Till approximately the mid 2010’s, the systemic treatment of choice for advanced cancers was chemotherapy. The problem with chemotherapy for most cancers was that it did not lead to profound survival benefits in the most advanced cancers (stage 3 and 4) and was associated with very well-known side effects that reduced patient quality of life – nausea, vomiting, hair loss, reduction in blood counts (anemia), etc. However, by 2020, multiple regimens of a new class of treatments, collectively known as immunotherapy, were successfully being used to treat skin cancer (melanoma), lung cancer, some genitourinary cancers, etc. Immunotherapies are drugs which can act to boost the immune system’s actions against tumors, in part by blocking the checks that tumors put on the immune system cells to evade detection. Therefore, these treatments are called “checkpoint” inhibitors. Immunotherapy has revolutionized our treatment of many cancers now, being approved drug regimens being used across most cancers types with limited percentages of patients with severe side effects compared to chemotherapy. Vaccine therapies and other treatments that leverage our own immune systems will continue to play an ever more important role in managing cancers into the future.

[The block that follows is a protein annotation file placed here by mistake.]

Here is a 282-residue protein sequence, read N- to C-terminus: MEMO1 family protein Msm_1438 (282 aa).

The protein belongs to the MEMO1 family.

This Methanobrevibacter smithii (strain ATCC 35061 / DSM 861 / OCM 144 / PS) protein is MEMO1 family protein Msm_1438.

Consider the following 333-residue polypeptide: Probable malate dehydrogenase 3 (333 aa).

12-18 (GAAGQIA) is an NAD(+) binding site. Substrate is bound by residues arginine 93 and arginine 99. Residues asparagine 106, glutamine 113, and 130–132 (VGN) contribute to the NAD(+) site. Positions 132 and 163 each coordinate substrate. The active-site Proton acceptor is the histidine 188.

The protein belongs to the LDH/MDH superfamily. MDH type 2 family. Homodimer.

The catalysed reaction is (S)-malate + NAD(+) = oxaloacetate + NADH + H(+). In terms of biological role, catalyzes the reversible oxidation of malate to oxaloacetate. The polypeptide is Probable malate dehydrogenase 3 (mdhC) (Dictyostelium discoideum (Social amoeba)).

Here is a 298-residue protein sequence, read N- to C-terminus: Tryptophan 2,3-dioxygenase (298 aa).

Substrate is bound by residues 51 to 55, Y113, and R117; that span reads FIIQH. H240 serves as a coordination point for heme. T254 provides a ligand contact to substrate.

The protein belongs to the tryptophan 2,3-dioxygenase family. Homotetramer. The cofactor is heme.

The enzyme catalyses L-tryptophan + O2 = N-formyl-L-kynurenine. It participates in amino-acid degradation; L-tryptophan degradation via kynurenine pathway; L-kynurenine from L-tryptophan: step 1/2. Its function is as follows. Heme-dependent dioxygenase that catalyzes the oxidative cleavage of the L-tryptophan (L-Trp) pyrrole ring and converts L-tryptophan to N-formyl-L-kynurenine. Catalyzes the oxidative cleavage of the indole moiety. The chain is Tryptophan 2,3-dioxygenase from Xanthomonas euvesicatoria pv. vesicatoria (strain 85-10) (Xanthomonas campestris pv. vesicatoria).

The second philosophical and practical advance that Dr. Iyengar focused on was in the synergistic integration of immunotherapy and other systemic agents with local therapies such as radiation and/or surgery in the management of cancers. He described a change in how oncologists few local therapies (radiation and surgery) in advanced cancers (stage 4) that has taken place over the last 15-20 years. Historically, radiation, for instance, would only be used in palliation, i.e. for control of pain, bleeding, obstruction causing shortness of breath, etc. rather than as a means of prolonging the survival of advanced cancer patients. Then work, including pivotal clinical trials from Dr. Iyengar and his team itself, showed that subsets of patients with limited metastatic disease could benefit from radiation to local deposits of cancer with respect to increasing survival when given with systemic treatments like chemotherapy that could control microscopic disease elsewhere in the body. This new role for radiation and its integration with chemotherapy before and now immunotherapy may completely alter the approach we take for treating advanced cancer patients. Dr. Iyengar is currently leading one of the largest international efforts, funded by the US National Cancer Institute in the form of clinical trial NRG LU 002, to determine if radiation and immunotherapy combined can prolong the lives of stage 4 lung cancer patients who have limited extent of metastatic spread.